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Killiney History | April 17, 2024

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Beechwood House

Beechwood House
NameBeechwood House
Previous NamesBeechwood Hotel, Beechwood Works
AddressBallinclea Road
Year Built1760 or earlier
Last Modified: 12 Feb 2024 | author

Appeal for information

If any of our readers has information on the house or hotel it would be greatly appreciated. Following on from an earlier request for information we are delighted to include a photograph of the house when it was in use as a hotel in c.1950. Our thanks to Joe Timbs for this. You can contact us here.

1760 Earliest evidence of house at this location

The detail from this 1760 map would suggest that Beechwood House was one of the earliest houses to be built in the Killiney district. Interestingly only two houses appear on Killiney Hill Road south of the obelisk down to what is now the Military Road junction.

Rocque’s map of 1760 clearly shows a house and grounds at the location of Beechwood House

Described by Peter Pearson (1998)

Beechwood House, which had been built by 1787, stood on a narrow site at the bottom of Ballinclea Road. A five-windowed, two-storey-over-basement house, it appears to have been remodelled in Victorian times with the addition of mansard windows, a rendered facade and a decorative ironwork balcony. In more recent times a hotel operated here but the house was eventually demolished, though its handsome cut-stone, Georgian entrance gates still stand. The lands of Ballinclea between Killiney Hill and Rochestown were not part of the Malpas estate.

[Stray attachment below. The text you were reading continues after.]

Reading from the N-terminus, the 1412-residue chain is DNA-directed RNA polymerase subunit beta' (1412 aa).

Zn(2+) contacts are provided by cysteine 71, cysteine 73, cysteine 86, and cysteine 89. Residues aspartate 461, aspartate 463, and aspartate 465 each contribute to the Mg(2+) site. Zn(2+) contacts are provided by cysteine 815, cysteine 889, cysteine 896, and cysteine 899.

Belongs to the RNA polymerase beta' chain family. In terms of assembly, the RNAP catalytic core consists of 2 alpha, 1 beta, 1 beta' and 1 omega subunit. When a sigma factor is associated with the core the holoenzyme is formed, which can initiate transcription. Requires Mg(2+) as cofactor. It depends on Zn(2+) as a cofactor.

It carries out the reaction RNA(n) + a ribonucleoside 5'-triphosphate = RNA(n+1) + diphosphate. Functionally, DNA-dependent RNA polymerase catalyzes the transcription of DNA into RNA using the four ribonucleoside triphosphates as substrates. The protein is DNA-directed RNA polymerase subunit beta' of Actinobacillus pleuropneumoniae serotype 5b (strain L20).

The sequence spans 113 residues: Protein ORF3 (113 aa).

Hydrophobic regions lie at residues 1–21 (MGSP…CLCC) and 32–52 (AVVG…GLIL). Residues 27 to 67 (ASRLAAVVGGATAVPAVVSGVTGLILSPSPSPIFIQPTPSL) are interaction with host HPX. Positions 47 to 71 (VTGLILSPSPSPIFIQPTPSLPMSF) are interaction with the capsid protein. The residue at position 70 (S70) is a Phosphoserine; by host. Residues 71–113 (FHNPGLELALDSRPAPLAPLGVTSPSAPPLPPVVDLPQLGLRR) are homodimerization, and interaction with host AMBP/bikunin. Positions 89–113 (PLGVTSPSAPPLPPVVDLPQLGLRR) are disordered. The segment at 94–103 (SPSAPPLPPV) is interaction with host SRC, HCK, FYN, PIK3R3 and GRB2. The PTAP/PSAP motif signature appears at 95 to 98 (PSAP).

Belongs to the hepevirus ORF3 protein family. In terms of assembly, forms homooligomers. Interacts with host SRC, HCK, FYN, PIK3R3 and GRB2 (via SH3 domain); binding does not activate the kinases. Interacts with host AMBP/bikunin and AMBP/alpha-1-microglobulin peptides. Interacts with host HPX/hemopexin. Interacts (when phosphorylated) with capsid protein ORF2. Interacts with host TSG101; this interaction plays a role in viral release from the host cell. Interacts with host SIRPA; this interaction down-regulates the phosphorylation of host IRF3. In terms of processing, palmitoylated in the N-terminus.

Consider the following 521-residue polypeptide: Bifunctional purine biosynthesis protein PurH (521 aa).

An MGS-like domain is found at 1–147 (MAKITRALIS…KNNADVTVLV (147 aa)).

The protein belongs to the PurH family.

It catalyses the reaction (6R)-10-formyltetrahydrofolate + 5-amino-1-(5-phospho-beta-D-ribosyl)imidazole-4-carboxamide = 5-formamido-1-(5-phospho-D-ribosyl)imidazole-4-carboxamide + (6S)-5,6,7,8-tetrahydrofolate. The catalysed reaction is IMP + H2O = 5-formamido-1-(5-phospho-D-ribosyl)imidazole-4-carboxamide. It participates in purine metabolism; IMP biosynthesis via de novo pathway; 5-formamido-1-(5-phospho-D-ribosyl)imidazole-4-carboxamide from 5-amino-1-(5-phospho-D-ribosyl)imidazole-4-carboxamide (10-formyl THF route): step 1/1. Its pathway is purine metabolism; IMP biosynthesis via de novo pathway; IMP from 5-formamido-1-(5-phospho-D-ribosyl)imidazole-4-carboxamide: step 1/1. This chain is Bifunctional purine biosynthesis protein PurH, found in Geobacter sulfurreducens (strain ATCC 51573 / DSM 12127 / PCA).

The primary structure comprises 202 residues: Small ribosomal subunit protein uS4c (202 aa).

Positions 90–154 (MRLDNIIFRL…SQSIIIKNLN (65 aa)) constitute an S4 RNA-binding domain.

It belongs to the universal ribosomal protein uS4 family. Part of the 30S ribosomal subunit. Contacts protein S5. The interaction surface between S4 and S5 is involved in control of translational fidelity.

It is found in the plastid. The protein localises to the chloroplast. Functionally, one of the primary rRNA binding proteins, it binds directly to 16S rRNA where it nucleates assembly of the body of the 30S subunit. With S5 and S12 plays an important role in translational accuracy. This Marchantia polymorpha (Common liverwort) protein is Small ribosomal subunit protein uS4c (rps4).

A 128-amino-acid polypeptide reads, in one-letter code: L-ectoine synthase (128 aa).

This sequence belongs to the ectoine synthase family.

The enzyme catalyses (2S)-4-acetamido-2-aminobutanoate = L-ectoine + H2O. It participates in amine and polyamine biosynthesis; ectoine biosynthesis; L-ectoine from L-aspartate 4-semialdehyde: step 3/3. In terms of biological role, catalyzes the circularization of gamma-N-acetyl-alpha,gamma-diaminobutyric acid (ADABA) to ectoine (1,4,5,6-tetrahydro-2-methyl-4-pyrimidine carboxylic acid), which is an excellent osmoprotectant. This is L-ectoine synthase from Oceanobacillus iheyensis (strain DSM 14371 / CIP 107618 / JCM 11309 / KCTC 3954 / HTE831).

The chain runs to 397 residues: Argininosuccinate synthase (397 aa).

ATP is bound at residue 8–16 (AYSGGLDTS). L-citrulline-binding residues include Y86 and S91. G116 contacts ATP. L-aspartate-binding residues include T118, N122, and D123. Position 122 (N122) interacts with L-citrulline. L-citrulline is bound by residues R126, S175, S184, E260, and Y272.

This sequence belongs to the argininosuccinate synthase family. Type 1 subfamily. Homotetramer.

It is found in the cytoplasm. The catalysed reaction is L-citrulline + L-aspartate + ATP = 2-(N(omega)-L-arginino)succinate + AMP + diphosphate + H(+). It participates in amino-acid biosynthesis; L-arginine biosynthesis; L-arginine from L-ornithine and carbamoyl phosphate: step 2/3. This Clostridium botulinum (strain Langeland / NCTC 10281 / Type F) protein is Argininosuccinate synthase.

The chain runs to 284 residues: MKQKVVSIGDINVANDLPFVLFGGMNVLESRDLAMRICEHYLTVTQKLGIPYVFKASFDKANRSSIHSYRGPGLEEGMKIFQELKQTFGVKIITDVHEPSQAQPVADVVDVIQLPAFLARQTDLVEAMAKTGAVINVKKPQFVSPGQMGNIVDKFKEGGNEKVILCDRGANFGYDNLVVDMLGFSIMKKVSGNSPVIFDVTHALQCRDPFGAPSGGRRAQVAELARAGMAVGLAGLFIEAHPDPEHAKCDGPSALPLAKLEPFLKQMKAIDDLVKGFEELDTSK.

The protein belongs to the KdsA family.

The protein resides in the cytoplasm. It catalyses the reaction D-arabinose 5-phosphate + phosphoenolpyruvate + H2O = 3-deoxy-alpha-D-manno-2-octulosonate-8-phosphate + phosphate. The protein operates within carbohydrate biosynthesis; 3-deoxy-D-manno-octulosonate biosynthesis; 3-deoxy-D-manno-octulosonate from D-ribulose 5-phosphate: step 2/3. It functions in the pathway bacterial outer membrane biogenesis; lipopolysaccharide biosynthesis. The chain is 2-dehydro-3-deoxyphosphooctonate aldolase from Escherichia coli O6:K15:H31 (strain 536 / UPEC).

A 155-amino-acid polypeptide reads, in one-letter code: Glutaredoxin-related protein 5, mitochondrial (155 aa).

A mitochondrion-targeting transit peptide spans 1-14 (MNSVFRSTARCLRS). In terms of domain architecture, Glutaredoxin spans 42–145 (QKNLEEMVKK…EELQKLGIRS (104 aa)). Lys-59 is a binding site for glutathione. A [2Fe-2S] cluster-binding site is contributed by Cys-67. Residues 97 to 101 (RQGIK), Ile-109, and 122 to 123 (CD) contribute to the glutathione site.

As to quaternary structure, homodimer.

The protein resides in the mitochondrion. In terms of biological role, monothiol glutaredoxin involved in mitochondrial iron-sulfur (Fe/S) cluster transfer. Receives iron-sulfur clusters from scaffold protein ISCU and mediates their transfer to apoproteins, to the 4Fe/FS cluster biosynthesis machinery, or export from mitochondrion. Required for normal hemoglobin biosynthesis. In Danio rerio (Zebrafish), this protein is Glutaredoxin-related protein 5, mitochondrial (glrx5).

The original entrance piers and gates have survived. Photo by Michael McShane January 2023

1787 Earliest recorded occupant is Patrick Darcy Esq

The Estate Map of John Mapas Esq which was titled ‘A Survey of Rochestown’ lists the tenants of the numerous plots which were leased and provides a brief description of the various properties. It has been possible to identify Plot 41 as the site of Beechwood House, although the name ‘Beechwood’ is not given. The plot is named as part of Rochestown Hill and was leased to Patrick Darcy Esq. The property is described as House, Offices (Stables) and Field on over 2 acres.

Detail from Sherrard Map of 1787 showing Plot 41 with three buildings creating a courtyard or stableyard. Courtesy National Library of Ireland.
The stable buildings and workers cottages as they appear today. Photo by Michael McShane January 2023

1837 Henry Roe of Beech-wood, near Killiney

Dublin Morning Register 09 January 1837

1846 Advert To Let

Saunders’s News-Letter 06 June 1846

1887 Mrs. Stewart is victim of a break-in.

Freeman’s Journal 2 March 1887

c.1898-1900 Wm. Gordon Cumming esq

Altercation involving Harry Gordon Cumming at the Empire Theatre in March 1898. ‘Only twelve months home from India’